Destabilizing effects of terrorism on party system stability

Lance Y Hunter, David J. Bennett, Joseph W. Robbins

Research output: Contribution to journalArticlepeer-review

6 Scopus citations


In democracies with stable party systems, voters can more easily trace policy decisions from parties and representatives within the government to specific policy outcomes. Consequently, party system stability (PSS) has been reportedly linked to a variety of factors including economic conditions, democratic performance, political institutions, and socioeconomic cleavages. While informative, these lessons offer precious little insight into other factors that can destabilize a party system. In this work, we surmise that terrorist attacks have important implications for two commonly used measures of PSS. The results of a pooled, cross-sectional time series analysis confirm our hypothesis: deadly attacks proximate to elections destabilize party systems, even when controlling for multiple standard controls. In addition, the level of democratic consolidation within states also influences the degree that fatal terrorist attacks affect party system stability. These findings are based on terrorism data collected from the Global Terrorism Database and from PSS data compiled by the authors.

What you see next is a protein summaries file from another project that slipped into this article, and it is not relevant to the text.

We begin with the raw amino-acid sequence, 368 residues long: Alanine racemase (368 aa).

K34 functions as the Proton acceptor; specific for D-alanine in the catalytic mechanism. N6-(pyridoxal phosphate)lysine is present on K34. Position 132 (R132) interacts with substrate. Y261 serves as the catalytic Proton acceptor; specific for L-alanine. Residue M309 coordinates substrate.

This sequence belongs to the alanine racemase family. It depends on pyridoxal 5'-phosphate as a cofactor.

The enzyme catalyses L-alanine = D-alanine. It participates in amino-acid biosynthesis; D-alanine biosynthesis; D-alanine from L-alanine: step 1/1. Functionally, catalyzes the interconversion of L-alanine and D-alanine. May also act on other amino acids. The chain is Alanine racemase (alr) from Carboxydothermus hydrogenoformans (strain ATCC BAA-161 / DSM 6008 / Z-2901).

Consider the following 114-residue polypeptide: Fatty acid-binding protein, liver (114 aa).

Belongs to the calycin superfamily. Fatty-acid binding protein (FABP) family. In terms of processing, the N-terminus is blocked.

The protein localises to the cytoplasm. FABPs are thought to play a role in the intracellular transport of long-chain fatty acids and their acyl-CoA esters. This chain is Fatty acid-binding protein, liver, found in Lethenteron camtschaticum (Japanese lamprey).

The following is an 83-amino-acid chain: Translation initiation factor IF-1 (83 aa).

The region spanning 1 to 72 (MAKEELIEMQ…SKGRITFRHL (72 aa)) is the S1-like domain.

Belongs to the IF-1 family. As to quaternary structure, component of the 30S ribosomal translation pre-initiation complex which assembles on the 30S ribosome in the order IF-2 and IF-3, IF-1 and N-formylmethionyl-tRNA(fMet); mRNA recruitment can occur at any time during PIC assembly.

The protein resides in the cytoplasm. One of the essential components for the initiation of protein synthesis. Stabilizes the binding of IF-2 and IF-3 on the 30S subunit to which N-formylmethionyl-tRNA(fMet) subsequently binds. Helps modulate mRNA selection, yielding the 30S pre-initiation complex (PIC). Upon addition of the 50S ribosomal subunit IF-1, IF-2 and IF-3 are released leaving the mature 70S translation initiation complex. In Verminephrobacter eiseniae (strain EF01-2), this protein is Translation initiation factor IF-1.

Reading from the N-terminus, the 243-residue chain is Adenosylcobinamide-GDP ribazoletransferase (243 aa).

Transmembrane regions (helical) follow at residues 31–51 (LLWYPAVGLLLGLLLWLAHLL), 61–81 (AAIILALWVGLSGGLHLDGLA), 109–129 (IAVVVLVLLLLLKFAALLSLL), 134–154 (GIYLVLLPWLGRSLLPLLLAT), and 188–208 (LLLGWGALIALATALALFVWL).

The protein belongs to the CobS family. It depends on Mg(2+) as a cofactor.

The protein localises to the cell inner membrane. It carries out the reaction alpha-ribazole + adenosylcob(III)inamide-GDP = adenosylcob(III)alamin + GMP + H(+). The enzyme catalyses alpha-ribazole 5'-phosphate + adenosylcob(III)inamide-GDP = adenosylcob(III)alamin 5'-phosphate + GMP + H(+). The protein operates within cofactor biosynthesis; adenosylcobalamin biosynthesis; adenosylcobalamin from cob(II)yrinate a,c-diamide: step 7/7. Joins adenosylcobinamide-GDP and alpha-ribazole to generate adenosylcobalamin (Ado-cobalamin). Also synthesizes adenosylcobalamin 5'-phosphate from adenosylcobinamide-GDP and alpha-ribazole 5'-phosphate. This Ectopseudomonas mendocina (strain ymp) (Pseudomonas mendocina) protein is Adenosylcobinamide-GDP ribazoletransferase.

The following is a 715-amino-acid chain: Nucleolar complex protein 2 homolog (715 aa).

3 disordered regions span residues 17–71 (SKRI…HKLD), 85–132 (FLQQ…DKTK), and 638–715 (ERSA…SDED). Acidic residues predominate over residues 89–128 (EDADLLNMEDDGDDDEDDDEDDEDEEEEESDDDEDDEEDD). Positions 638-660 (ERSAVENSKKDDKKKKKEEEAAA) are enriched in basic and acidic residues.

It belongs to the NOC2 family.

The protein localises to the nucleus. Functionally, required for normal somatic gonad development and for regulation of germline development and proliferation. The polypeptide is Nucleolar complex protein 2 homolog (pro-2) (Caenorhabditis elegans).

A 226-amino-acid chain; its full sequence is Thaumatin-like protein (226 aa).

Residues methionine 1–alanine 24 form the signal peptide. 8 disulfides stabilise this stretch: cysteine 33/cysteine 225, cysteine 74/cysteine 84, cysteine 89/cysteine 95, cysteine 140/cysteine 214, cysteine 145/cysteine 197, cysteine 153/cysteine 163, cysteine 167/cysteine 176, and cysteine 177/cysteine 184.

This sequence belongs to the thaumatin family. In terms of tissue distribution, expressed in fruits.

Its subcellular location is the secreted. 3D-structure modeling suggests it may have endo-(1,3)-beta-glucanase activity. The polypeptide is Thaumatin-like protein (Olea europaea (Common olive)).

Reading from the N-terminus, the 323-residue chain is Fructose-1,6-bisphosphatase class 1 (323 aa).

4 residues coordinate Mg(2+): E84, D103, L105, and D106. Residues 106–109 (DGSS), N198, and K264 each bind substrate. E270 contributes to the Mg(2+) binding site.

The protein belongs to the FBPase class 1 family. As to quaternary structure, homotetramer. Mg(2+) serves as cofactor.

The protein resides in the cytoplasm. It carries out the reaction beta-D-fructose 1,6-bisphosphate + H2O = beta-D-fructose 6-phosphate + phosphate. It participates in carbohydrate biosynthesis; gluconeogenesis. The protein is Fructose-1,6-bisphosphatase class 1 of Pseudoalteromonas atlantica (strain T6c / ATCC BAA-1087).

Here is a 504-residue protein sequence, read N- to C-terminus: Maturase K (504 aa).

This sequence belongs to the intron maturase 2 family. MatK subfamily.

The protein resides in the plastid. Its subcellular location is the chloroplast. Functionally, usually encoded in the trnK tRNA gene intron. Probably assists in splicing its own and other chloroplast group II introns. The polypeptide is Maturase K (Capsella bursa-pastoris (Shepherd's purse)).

Original languageEnglish (US)
Pages (from-to)503-523
Number of pages21
JournalTerrorism and Political Violence
Issue number3
StatePublished - May 4 2018


  • Democratic consolidation
  • Party system institutionalization
  • Party system stability
  • Psychological effects of terrorism

ASJC Scopus subject areas

  • Safety, Risk, Reliability and Quality
  • Sociology and Political Science
  • Safety Research
  • Political Science and International Relations


Dive into the research topics of 'Destabilizing effects of terrorism on party system stability'. Together they form a unique fingerprint.

Cite this